In the midst of suffering, our instinct is to ask, “Why?”
We want meaning, clarity, assurance that this pain is necessary for some wonderful gain. But we rarely get that. Instead, we get silence. And that often leads to despair.
Have you ever felt that way?
Wondering, desperately, WHY? But not getting any answer… and knowing you probably won’t get an answer this side of eternity?
You’re not alone. Most Christians throughout history have wondered that, perhaps none so clearly and passionately as the psalmists. Reading through the Psalms you’ll find, again and again, confusion and perplexity in the midst of troubling circumstances.
We live in a fallen world and, though we know the ultimate answer to, “Why?” (Romans 8:28), we long to get the smaller, local, more personal answer. Why am I going through this right now? Why is my loved one, my country, my church, etc.?
In family Bible Study at my church, we’re studying the Psalms together. And we’re running up against these sufferers’ questions, pleas, prayers, and laments. And one thing we’re learning is that it’s okay to not know why.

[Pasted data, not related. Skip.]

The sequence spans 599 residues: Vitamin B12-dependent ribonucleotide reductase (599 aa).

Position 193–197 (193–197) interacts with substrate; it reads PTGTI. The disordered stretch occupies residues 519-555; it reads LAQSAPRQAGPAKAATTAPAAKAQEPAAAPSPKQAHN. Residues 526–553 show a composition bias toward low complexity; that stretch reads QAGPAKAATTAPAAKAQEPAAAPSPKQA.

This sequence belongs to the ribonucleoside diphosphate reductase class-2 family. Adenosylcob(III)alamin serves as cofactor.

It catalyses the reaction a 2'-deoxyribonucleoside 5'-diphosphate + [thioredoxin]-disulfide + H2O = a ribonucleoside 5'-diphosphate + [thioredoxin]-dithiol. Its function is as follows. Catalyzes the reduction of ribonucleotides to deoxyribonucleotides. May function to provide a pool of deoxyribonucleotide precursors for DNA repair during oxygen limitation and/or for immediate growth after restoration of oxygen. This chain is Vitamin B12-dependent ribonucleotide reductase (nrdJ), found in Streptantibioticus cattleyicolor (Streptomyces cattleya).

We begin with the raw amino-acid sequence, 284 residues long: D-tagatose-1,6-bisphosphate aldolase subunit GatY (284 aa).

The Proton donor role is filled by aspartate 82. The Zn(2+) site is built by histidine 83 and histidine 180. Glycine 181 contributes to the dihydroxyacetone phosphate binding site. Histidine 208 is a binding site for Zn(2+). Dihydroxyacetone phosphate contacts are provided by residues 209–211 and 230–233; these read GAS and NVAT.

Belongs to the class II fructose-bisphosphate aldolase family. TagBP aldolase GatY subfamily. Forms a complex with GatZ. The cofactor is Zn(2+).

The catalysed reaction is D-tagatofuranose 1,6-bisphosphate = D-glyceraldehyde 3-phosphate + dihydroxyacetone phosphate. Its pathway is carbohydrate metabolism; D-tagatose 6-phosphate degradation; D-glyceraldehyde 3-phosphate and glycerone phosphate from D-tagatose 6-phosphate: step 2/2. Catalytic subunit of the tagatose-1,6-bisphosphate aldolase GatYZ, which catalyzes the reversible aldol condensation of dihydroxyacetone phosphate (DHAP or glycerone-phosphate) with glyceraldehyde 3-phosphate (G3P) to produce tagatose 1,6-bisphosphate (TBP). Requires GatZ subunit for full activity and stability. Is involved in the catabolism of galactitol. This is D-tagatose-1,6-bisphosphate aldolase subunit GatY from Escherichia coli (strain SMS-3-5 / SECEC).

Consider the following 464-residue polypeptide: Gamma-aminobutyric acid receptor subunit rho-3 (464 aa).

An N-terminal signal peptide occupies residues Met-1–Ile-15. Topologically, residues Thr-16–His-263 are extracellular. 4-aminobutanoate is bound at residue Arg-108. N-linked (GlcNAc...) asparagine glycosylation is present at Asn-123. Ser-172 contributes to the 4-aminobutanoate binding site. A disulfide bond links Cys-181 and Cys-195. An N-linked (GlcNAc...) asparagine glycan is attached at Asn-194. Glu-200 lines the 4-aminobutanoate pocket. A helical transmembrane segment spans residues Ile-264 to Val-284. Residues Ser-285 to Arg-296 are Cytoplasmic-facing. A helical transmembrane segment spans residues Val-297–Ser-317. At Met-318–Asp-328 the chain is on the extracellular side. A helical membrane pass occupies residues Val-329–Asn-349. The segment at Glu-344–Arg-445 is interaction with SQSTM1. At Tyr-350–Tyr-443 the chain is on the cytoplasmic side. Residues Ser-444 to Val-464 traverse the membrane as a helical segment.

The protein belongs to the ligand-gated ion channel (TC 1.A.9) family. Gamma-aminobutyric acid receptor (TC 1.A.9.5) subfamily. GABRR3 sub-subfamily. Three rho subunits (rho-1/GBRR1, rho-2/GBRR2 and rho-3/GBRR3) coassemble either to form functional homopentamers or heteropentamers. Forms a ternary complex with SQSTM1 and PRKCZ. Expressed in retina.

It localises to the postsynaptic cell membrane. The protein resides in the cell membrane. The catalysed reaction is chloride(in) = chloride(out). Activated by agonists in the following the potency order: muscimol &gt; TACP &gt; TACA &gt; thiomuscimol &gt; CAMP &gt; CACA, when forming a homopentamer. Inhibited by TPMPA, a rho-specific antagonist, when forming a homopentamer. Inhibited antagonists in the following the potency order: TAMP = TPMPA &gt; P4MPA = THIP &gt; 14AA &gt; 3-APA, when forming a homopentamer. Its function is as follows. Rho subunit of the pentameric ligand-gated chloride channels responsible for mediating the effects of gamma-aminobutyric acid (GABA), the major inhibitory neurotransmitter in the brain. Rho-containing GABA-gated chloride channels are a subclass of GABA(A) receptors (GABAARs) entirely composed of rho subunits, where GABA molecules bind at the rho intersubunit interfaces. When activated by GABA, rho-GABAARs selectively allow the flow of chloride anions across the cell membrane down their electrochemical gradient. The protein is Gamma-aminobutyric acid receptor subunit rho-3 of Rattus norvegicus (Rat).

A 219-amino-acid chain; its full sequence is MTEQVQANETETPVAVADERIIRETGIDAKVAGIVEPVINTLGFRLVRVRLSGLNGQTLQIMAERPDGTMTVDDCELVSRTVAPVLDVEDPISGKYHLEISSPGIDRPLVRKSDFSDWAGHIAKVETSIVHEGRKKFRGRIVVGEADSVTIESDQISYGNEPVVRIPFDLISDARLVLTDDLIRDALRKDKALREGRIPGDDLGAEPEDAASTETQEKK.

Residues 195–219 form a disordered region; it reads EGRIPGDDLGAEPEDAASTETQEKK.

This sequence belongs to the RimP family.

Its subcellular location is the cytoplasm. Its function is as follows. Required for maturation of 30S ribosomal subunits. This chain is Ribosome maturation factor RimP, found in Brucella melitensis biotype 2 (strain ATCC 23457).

That is, if you ultimately believe in God’s plan of redemption and salvation.
Those were the psalmists. They were deeply troubled and hurt by suffering around them and they expressed that to God.
They teach us that it’s okay to just rest in the fact that our world is fallen and that hurts.
They teach us it’s okay to ask why, be confused, mourn and grieve.
That is, if we truly trust that God is sovereign and good.
Maybe you’re in the middle of a hard season right now, and you’re asking why. Learn from the psalmists’ perplexity and know that’s okay. It’s okay to not know the answers but to recognize that you don’t need to know.
And at the end of the day, for God’s people, that’s enough.